Weighted Fuzzy Time Series Model to Forecast Epidemic Injuries and its Data Visualization

Globally, the coronavirus disease spread rapidly. To aid in decision-making, we must develop precise future projections of the number of COVID-19 infections. On the basis of accumulating global experience from which we are working to enhance our future methodologies to deal with such a pandemic and in an effort to find the best application, we present some of the techniques that have shown useful in predicting the number of people infected with COVID-19 in a specific period in different regions of the world in this paper.

We use a rewarding model to predict injuries in areas with COVID-19, particularly in the Arab region.

This prediction is based on Saudi Arabia’s epidemic injury statistics from March 2 to July 20, 2020. Charts and graph visualisation are two alternative techniques to present time series data. We propose the use of weighted fuzzy time series methods (WFTS) and weighted non-stationary fuzzy time series techniques to compare with the conventional Auto-Regressive Integrated Moving Average (ARIMA) statistical method (WNSFTS). Before utilising the (ARIMA) and (WFTS) algorithms to forecast the given data, stationary data conversion is required because the data is not stationary. On our injuries dataset, we log transform and differentiate. The graphic depicts the situation for COVID in Saudi Arabia as improving. When we analyse the original data using the Dickey-Fuller Test (DFT), we find that the p-value is equal to 0.646, which is higher than 0.05 and shows non-stationarity. The mean square error (MSE), root mean square error (RMSE), and normalisation root mean square error (NRMSE) are used to compare the accuracy of the different techniques. The results show that WFTS approaches offer reliable assistance for calculating COVID-19-based pandemic injuries in the area. The use of Weighted Non Stationary Fuzzy Time Series (WNSFTS) can produce significantly better results when projecting the issue of epidemic injuries. because it can anticipate future infections and has a high level of predictive accuracy.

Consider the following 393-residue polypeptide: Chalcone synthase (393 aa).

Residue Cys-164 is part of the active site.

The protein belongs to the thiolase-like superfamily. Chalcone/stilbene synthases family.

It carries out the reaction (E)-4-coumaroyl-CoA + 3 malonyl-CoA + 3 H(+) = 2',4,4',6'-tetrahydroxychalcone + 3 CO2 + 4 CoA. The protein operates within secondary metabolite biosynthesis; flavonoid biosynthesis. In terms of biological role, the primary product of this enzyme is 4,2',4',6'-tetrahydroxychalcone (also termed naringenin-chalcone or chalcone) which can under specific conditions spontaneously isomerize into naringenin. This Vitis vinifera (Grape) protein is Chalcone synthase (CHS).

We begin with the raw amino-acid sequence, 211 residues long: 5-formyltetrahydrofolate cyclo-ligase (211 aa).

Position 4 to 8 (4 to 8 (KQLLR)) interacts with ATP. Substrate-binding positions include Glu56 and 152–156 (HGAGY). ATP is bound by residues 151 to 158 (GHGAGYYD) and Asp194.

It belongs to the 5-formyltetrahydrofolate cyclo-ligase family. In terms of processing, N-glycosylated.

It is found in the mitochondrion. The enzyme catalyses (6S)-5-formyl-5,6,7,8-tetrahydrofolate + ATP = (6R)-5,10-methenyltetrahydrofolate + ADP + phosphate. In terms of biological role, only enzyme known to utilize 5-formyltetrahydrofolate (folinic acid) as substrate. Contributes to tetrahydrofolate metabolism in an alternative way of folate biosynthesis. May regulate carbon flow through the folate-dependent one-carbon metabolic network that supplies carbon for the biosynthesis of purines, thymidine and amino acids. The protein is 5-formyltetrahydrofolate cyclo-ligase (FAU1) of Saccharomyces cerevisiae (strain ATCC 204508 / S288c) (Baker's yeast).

Author(s) Details:

Hala Ahmed Abdul-Moneim,
Department of Mathematics, Darb University College, Jazan University, Jazan, Saudi Arabia and Department of Mathematics, Faculty of Science, Minia University, Minia, Egypt.

Please see the link here: https://stm.bookpi.org/COSTR-V5/article/view/8335

Keywords: Injuries, Arabic Zone, WFTS, ARIMA, WNSFTS, RMSE, visual graph

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